Judge Cited Alleged Rapist's "Good Family" and "Good Grades" to Justify Leniency

He reportedly said prosecutors should have warned the girl that pressing charges would damage the boy’s future.
July 3, 2019, 6:53pm
Judge Cited Alleged Rapist's "Good Family" and "Good Grades" to Justify Leniency

A New Jersey judge wanted to give a 16-year-old boy accused of raping an intoxicated girl another chance, claiming he came from “a good family” and his test scores were too high for him to be tried in court as an adult. Plus the judge didn’t actually think it was rape — even though the defendant himself had called it that, in writing, in the video of the 2017 assault that he shared with his friends: “When your first time having sex was rape,” he captioned it.


The judge's statements sparked a backlash, and an appeals court reversed his decision.

Monmouth County prosecutors arguing the case last year wanted the teenage boy, identified only by the initials G.M.C., to be tried in adult court, calling his alleged assault too “sophisticated and predatory” for him to be tried as a juvenile. They said his behavior was “neither a childish misinterpretation of the situation nor was it a misunderstanding,” and what he did was “calculated and cruel.”

But Judge James Troiano, 70, of New Jersey Superior Court, disagreed. He ruled in July 2018 against the prosecutors’ recommendations to try the alleged teen rapist as an adult because he didn’t think the assault qualifies as rape. The boy was an Eagle Scout and “comes from a good family who put him in an excellent school where he was doing extremely well,” Troiano wrote in his decision arguing against trying the boy as an adult.

At a pajama-themed party filled with intoxicated kids in 2017, G.M.C. allegedly sexually assaulted a girl referred to as “Mary” on a basement sofa. In the video, he is seen penetrating his victim from behind with her stomach exposed and head hanging low, according to prosecutors. And he shared the cellphone recording with at least seven other teens in the days after the assault, investigators said.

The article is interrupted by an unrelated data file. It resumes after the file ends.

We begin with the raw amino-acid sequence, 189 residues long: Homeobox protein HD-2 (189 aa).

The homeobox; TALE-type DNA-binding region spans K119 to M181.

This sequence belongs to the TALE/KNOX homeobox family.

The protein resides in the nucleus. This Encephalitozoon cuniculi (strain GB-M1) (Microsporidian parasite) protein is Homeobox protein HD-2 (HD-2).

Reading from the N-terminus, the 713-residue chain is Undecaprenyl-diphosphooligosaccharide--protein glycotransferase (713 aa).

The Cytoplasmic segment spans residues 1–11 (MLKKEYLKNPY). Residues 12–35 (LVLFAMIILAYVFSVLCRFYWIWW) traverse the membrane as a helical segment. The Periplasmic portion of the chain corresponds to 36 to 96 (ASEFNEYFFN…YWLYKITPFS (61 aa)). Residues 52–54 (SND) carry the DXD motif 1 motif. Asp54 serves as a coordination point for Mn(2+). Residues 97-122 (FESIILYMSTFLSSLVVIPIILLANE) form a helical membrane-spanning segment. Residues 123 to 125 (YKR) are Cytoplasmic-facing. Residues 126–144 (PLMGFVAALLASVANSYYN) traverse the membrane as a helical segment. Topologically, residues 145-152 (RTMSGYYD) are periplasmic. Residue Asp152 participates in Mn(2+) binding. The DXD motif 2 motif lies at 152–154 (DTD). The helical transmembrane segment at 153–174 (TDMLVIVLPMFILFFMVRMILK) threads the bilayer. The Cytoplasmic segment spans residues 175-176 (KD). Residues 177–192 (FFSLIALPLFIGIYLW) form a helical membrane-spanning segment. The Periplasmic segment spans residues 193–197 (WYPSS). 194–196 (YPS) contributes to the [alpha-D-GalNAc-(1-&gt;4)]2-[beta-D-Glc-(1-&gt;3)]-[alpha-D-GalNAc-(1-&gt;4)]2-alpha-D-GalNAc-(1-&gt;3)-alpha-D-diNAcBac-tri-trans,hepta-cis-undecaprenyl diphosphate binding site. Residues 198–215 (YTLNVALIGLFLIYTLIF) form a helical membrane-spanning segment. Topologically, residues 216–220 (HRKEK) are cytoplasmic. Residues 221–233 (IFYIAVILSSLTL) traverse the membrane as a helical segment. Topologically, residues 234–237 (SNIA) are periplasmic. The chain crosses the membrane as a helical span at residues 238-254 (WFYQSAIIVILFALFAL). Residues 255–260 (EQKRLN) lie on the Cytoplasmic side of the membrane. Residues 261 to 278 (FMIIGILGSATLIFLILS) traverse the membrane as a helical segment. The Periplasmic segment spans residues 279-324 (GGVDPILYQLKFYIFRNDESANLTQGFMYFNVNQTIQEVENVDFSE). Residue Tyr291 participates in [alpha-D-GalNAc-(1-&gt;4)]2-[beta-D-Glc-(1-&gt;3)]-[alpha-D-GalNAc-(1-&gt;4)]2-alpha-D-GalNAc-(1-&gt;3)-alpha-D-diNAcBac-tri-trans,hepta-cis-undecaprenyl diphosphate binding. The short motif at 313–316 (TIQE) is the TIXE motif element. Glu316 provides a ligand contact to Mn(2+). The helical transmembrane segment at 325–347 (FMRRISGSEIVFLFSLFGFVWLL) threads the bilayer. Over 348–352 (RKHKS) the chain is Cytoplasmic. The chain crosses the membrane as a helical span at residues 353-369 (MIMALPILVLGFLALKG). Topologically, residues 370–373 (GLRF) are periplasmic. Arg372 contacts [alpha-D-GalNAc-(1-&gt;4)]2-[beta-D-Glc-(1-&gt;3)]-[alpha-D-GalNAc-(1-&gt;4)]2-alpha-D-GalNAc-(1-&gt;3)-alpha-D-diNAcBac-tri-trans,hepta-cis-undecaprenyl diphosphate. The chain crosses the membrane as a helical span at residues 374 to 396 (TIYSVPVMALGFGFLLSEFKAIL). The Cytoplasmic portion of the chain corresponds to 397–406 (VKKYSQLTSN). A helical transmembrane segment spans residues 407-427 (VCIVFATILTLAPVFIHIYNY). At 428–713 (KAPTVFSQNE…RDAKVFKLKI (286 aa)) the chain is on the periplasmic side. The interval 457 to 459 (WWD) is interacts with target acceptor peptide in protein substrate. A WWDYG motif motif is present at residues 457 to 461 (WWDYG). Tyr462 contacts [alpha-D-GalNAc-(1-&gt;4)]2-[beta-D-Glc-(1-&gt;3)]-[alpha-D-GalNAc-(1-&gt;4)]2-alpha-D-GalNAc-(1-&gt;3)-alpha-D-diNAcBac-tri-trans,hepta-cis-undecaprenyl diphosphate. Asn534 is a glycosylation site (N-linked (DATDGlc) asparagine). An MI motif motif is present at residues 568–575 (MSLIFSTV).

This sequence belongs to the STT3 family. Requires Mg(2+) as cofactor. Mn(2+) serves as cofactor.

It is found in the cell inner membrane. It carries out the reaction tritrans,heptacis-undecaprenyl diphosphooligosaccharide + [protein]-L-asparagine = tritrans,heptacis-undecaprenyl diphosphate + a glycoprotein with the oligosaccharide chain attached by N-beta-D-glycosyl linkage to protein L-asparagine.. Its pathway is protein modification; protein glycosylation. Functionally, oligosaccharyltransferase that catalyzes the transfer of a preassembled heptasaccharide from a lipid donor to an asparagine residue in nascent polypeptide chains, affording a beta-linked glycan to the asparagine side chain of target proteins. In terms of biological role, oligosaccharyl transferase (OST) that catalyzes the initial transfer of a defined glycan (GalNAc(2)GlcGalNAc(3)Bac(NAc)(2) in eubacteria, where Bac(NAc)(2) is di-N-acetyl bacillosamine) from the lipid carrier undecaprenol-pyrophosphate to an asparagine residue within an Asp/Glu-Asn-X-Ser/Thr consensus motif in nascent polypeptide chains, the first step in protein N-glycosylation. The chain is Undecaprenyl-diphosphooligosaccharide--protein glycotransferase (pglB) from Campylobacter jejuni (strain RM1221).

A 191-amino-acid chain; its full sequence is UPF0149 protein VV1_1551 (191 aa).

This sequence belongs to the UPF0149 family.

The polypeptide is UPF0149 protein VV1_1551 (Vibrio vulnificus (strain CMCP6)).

According to prosecutors, Mary was visibly drunk around the time of the rape, saying her speech was slurred and she could barely walk. Her head also hit the wall repeatedly, according to one friend who received the video, and there was a foosball table blocking the door to the basement. Mary left the party with bruise marks and torn clothing and feared she'd been assaulted, though she couldn’t quite remember.


After learning G.M.C. was spreading the video of the deliberate assault, Mary asked him to stop. When he didn’t, her family moved forward with pressing charges.

Christopher J. Gramiccioni, the County prosecutor, told the New York Times that the boy’s conduct warrant him being tried in adult court. “We subscribe to the idea that the juvenile system is supposed to be rehabilitative,” he said. “But when you’re dealing with charges as serious as these, it’s a whole different ball of wax.”

Prosecuting teens as adults isn’t unheard-of when they’re accused of the most heinous crimes. New Jersey’s juvenile waiver law lets defendants who are at least 15 years old to be tried as adults.

But according to Judge Troiano, prosecutors should have warned the girl that pressing charges would damage the boy’s future. His defense of G.M.C. sparked a backlash and a rebuke from an appeals court panel warning the judge against ruling in favor of entitled teens.

The appeals court reversed his decision — the panel said Troiano “decided the case for himself” —and now the case is moving to adult court.

The teenage defendant will now be tried before a grand jury, facing potential indictment for sexual assault.

Cove: A Chinese judge uses a gavel to strike the pad during a trial at the Yunyang People's Court in Yunyang county, Chongqing, China, 29 October 2015.(Imaginechina via AP Images)